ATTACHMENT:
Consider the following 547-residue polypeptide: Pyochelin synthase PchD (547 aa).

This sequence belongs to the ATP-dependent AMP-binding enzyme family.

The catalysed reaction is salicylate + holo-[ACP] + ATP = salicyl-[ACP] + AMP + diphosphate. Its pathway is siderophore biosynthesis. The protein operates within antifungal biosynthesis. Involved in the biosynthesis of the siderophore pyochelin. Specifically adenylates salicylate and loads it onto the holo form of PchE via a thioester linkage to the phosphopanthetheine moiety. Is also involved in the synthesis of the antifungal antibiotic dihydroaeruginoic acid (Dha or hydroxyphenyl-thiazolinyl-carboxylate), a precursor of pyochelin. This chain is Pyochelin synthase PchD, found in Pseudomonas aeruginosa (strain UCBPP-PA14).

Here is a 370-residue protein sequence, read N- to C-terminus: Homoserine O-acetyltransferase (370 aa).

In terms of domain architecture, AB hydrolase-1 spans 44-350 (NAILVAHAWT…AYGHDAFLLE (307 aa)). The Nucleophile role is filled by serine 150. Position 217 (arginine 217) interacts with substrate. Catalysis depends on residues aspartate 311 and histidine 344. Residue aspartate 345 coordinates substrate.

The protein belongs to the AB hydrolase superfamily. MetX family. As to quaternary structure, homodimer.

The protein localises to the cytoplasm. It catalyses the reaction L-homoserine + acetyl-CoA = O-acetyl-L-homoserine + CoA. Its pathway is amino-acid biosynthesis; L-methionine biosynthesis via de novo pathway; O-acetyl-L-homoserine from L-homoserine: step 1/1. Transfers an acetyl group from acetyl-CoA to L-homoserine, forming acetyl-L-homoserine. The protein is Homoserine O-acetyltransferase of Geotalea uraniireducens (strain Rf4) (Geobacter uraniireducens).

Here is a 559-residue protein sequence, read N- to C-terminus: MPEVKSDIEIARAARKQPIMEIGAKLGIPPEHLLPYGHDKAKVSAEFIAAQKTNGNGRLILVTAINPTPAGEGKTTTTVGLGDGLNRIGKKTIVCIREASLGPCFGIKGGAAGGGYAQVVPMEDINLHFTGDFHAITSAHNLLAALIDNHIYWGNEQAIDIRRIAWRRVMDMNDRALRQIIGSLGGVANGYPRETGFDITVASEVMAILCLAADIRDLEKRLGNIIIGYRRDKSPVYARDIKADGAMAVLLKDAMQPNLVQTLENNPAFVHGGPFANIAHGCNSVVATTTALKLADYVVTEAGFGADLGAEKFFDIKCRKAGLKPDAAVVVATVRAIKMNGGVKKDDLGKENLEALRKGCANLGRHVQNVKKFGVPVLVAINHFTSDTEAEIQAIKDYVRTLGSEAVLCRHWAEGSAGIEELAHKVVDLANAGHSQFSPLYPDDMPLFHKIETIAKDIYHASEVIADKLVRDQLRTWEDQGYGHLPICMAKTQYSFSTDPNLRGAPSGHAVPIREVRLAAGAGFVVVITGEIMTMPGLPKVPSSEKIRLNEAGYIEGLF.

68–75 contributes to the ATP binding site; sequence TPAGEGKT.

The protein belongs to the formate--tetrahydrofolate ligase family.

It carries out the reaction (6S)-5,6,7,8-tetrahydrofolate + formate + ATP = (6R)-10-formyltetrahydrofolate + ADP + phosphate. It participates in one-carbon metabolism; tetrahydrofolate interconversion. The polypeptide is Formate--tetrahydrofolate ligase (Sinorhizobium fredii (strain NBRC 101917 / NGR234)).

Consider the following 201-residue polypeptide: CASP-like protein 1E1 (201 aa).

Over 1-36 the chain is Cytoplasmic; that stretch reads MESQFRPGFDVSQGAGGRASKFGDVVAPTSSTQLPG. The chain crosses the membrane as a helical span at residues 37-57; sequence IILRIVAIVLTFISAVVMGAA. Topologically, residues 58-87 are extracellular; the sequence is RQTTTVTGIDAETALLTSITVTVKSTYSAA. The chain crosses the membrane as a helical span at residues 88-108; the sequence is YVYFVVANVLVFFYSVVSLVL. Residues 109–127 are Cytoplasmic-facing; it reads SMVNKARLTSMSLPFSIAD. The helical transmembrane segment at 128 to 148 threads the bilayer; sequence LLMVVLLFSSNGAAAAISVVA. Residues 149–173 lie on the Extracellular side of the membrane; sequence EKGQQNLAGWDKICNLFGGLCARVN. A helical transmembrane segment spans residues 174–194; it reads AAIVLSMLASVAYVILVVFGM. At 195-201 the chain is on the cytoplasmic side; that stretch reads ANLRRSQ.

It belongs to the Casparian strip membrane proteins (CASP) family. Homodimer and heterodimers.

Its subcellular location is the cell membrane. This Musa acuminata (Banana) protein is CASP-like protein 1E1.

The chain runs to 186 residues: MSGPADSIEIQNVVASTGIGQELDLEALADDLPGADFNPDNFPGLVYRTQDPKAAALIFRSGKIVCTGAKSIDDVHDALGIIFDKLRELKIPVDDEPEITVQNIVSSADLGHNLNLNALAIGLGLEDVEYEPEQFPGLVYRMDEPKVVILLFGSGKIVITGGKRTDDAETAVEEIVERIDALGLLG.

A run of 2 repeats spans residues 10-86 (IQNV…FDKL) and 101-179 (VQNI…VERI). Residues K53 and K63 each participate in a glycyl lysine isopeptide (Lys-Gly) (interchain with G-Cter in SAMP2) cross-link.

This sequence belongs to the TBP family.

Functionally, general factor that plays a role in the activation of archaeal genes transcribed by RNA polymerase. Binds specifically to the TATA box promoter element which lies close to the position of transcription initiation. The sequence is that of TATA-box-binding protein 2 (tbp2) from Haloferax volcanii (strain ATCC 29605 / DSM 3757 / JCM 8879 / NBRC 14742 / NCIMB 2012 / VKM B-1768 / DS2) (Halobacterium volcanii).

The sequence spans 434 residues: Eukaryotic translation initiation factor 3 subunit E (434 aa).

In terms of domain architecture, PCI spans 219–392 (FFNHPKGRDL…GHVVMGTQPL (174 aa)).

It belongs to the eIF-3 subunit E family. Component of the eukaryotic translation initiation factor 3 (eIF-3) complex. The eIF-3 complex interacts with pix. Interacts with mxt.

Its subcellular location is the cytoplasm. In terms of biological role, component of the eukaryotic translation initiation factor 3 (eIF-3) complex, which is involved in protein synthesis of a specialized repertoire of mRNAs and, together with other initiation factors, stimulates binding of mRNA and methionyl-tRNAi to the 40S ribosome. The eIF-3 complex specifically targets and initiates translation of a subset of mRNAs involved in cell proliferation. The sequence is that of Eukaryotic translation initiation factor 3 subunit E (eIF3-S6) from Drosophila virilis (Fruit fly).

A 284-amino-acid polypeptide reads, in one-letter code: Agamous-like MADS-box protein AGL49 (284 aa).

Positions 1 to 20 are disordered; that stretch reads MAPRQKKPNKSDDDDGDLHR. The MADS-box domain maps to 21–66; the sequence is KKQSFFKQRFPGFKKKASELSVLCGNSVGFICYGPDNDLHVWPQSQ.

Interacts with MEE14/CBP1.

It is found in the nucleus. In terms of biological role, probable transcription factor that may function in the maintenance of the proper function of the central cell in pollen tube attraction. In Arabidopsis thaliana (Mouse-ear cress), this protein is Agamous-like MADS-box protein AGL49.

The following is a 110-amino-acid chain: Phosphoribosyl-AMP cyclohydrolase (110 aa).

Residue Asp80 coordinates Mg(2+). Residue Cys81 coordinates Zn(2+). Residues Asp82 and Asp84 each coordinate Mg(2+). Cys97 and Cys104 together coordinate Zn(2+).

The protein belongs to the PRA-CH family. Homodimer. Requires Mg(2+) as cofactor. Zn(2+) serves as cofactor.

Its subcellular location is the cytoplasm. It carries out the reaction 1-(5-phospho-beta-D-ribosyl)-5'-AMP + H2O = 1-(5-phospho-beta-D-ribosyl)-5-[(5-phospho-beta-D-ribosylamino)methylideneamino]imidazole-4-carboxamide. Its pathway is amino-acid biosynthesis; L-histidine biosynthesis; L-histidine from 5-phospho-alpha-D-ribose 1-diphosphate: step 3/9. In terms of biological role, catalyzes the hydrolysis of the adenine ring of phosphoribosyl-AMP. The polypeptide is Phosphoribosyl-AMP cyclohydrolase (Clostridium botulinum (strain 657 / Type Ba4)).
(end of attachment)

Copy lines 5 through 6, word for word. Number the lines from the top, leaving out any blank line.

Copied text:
In terms of domain architecture, AB hydrolase-1 spans 44-350 (NAILVAHAWT…AYGHDAFLLE (307 aa)). The Nucleophile role is filled by serine 150. Position 217 (arginine 217) interacts with substrate. Catalysis depends on residues aspartate 311 and histidine 344. Residue aspartate 345 coordinates substrate.

The protein belongs to the AB hydrolase superfamily. MetX family. As to quaternary structure, homodimer.